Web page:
She was born a fighter and on Saturday Serena Williams proved she is the ultimate survivor as she completed her "unbelievable journey" from a pit of despair to win a fifth Wimbledon crown.
Seventeen months after a life-threatening blood clot in her lungs almost ended her glittering tennis career, Williams blotted out the mental and physical scars to climb back into the Grand Slam winner's circle.
At the age of 30, the American, who grew up practising on cracked public courts in Compton surrounded by drug dealers and drive-by shootings, showed the world what she was still capable of as she blazed a backhand winner to win her 14th Grand Slam trophy.
It was little wonder she collapsed on to her back in her moment of glory and still lying on the ground, she covered her face for several seconds, no doubt thinking about all the injuries, illnesses and surgery she has had to endure in the past two years.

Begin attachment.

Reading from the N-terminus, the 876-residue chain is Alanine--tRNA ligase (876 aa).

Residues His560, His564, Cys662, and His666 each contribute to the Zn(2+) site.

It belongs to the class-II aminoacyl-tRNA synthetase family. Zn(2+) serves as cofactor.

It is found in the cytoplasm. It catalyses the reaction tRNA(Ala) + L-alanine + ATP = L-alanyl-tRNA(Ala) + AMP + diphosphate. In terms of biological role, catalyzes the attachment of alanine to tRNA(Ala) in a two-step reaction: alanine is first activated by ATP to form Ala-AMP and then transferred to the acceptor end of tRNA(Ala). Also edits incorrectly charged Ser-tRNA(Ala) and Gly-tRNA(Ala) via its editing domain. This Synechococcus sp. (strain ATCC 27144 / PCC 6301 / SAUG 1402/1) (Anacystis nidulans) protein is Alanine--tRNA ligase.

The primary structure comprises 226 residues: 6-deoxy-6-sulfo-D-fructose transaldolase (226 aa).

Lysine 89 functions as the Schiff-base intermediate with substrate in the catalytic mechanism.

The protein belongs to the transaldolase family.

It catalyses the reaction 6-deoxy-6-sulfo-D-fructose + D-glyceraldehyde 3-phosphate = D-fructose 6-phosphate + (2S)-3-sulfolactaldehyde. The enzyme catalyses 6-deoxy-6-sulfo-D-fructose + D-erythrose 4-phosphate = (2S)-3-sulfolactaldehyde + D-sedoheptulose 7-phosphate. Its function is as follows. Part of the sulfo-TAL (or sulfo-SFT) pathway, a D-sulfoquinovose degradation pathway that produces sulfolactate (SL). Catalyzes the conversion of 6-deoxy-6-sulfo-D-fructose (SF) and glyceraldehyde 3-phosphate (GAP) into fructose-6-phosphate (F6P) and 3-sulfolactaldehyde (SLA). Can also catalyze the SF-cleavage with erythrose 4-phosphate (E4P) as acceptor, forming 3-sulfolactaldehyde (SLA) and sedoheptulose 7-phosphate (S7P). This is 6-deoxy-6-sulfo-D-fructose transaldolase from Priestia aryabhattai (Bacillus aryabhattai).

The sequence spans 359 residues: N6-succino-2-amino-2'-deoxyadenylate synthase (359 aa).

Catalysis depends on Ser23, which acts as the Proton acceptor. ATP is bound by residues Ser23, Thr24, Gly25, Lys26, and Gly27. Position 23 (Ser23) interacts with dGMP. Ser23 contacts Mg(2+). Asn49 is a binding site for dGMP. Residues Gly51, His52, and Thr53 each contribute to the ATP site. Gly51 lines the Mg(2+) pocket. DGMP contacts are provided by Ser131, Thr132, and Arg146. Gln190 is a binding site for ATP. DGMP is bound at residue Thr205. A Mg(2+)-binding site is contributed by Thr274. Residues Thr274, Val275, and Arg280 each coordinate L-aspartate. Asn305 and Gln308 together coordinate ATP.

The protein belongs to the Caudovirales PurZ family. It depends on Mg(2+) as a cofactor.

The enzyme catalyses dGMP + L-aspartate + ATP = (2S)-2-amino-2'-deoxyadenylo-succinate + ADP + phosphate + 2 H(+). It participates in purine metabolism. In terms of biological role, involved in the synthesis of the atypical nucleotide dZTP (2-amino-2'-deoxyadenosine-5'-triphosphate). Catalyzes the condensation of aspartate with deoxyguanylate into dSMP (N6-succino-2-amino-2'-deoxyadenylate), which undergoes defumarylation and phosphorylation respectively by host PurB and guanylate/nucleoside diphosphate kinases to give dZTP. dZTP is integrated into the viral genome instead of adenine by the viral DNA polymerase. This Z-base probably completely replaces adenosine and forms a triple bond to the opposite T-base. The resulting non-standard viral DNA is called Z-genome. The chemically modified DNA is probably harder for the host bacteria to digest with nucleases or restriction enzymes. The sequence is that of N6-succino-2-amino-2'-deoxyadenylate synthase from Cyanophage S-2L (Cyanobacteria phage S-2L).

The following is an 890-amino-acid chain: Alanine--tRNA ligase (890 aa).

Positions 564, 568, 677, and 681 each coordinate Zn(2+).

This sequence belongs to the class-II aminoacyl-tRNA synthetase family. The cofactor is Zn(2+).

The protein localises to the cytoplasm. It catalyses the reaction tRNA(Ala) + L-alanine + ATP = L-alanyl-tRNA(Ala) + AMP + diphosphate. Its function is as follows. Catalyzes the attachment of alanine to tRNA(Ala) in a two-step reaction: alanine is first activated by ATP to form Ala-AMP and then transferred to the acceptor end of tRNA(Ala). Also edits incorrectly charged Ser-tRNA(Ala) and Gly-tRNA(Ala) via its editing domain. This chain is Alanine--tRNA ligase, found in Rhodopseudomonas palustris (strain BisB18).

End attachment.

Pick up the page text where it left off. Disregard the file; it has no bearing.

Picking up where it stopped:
"I can't even describe it. I almost didn't make it a few years ago. I was in hospital but now I'm here again and it was so worth it. I'm so happy," a beaming Williams, with her voice quivering, said as she hugged the Venus Rosewater Dish.
"I never dreamt of being here again, being so down," added the American, whose tale of woe started when she sliced her foot on a piece of glass in a Munich restaurant after winning her 13th slam at Wimbledon in 2010.
"I didn't give up (even when I had the clot). I was just so tired at that point. Gosh, right before that I had the blood clot, I had lung problems. I had a tube in my stomach and it was draining constantly.
"I had two foot surgeries. It was a lot. I just felt down, the lowest of lows."
On Saturday, she enjoyed the highest of the highs as she matched her sister Venus's haul of five Wimbledon trophies.
"Coming here and winning today is amazing because literally last year I was ranked almost 200. It's been an unbelievable journey for me," said the world number six.